“Even with the advent of car-sharing programs and autonomous vehicles, providing adequate parking … will continue to be a challenge for developers,” said Ian Todd, Director of Automated Parking.

“But by looking toward automation, developers can build garages that will be well-equipped to handle any volume of cars with a solution that is reliable, efficient, cost-effective as well as luxurious for drivers,” Todd said.  

[Source: Westfalia Technologies]



Legacy Parking Co. Expands Client Portfolio, Bolsters Leadership Team

Legacy Parking Co. has announced a series of strategic growth developments, including the signing of two new clients, as well as the appointment of Noah B. Gens as President. A 17-year veteran of Jones Lang LaSalle (JLL), a global professional services and investment management firm, Gens is responsible for the development and implementation of Legacy Parking’s corporate operating platform and growth strategy across the U.S.

This includes deploying technology to automate processes, streamlining operations and making strategic infrastructure investments to prepare the company for its continued growth. Gens also will leverage his deep CRE industry expertise, insights and contacts to strengthen existing relationships and develop new connections with owners and managers in key operating markets.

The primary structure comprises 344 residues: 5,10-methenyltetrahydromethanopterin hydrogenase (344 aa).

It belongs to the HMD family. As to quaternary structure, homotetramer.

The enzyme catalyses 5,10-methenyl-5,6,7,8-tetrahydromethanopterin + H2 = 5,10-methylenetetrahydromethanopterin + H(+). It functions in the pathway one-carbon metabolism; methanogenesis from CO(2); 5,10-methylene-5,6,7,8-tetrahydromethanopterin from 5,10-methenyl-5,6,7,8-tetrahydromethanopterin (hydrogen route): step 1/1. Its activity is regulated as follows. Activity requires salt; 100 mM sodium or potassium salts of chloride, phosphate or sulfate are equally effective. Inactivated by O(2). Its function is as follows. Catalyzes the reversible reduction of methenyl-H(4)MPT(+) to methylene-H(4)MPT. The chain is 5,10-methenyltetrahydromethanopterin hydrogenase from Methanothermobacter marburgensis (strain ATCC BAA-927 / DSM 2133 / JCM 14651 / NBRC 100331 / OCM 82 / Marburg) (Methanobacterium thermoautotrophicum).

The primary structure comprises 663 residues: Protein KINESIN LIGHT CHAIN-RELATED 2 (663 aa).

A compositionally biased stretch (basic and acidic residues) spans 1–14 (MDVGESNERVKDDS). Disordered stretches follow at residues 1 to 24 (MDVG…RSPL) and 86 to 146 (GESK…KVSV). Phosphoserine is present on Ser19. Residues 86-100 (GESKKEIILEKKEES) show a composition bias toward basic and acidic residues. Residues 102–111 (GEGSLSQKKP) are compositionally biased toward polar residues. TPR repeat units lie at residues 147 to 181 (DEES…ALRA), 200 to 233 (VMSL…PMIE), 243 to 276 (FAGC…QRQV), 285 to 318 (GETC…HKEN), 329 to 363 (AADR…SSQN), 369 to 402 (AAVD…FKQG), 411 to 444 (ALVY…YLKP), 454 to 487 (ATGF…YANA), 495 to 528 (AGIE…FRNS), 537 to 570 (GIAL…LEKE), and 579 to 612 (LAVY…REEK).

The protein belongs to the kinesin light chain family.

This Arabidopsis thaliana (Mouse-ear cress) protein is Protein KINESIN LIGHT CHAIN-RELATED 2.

Headquartered in downtown Chicago, the company currently manages more than 20,000 parking spaces at commercial, mixed-use, retail and residential developments throughout the U.S. Since its founding in 2012, it has experienced an average 100% annual growth, and now employs more than 100 employees.

Its clients include real estate owners and managers, such as Metropolis Investment Holdings, TransWestern, TIAA-CREF and Piedmont Office Realty Trust. 

Legacy Parking also is adding two new clients to its growing roster: